Chicago-area rideshare drivers tell NBC 5 Investigations their livelihoods are at risk because of passengers making bogus accusations.
Sammia Jallaq said she has picked up more than 4,500 riders during her three years working for Uber. But she said she was recently left in tears after receiving a message from Uber that someone had hurled a complaint.
“Some jokester thought it’d be cool, ‘hey, let me say that my driver was drunk’,” Jallaq said. “They’re definitely false accusations.”
Uber deactivated Jallaq for 24 hours while it investigated. But Jallaq said she missed out on earning more than $200 during that time.
“This is my only job. This is how I make my income. All because a passenger wanted a free trip that probably cost them $6.” Jallaq said.
Uber said it resolved the issue. According to the company, it talks to both the rider and driver during investigations. And the company said it has processes in place to identity rider fraud.
Lyft driver Cornell Wiley faced a similar complaint after he said someone falsely accused him of intoxicated driving last August.
“I haven’t drank in years, so it was really alarming,” Wiley said.
Wiley said Lyft deactivated his driver account for about a month. He said he missed out on earning more than one thousand dollars.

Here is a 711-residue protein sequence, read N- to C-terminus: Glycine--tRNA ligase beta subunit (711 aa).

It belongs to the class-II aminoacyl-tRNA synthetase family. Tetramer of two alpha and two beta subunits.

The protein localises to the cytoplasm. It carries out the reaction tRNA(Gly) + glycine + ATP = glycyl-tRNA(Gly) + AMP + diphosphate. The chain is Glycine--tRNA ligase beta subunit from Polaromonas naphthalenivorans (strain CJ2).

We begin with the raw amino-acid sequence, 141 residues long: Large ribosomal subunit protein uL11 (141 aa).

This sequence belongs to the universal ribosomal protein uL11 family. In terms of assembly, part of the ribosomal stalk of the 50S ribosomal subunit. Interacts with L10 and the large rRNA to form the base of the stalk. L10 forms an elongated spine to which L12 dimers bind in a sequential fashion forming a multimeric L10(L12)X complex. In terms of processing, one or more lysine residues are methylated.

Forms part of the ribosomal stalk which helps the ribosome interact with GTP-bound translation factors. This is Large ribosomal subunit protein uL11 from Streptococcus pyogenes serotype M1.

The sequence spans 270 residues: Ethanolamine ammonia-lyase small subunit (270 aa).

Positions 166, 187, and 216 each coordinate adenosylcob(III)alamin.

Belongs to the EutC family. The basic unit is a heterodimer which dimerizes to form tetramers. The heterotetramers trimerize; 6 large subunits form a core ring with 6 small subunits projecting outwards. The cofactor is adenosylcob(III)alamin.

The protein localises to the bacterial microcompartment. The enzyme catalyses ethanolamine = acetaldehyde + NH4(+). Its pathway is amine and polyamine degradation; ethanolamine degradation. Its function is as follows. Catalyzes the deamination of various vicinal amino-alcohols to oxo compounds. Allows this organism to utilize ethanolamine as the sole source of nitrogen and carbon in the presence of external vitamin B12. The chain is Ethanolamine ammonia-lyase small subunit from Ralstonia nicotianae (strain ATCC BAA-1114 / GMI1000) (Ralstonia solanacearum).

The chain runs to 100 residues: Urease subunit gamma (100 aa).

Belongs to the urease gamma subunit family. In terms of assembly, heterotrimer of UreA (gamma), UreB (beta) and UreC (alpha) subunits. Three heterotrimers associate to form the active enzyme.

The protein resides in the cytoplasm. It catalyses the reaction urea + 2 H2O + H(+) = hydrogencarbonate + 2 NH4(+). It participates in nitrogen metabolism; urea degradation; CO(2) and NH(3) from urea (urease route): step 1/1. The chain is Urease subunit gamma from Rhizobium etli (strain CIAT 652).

“They didn’t reimburse me in any way, didn’t give me any type of bonuses where I could even earn that type of money back,” Wiley said.
Lyft said it reviewed the allegations and communicated with the parties involved and reactivated Wiley as quickly as possible.
A group called Chicago Rideshare Advocates said it found a flyer on a local college campus that lists ways passengers can complain for a free ride. NBC 5 Investigates also obtained a copy of the flyer.
Additionally, a Chicago attorney who specializes in rideshare issues said his office hears about false rider complaints on a weekly basis.
“If somebody is making a passenger uncomfortable, they need to be held accountable for that, said attorney Bryant Greening. “But false accusations have no place in rideshare and we need to make sure people are acting appropriately and fairly to everyone involved.”
Greening is urging rideshare drivers to install dash cameras.
“It’s the best evidence of what happened in the vehicle—the footage does not lie,” Greening said.
Jallaq said she’s hoping all sides can get together to make positive changes.
“It’s the passenger’s word over the driver’s word and just like that, I’m shut off,” Jallaq said. “I don’t want to put Uber down. I don’t want to put the passengers down. I just want to find more ways to keep us more safe.”
Chicago Rideshare Advocates is pushing for city guidelines to make the investigation process more transparent.
However, a city spokesperson told NBC 5 that’s an issue between the drivers and their company.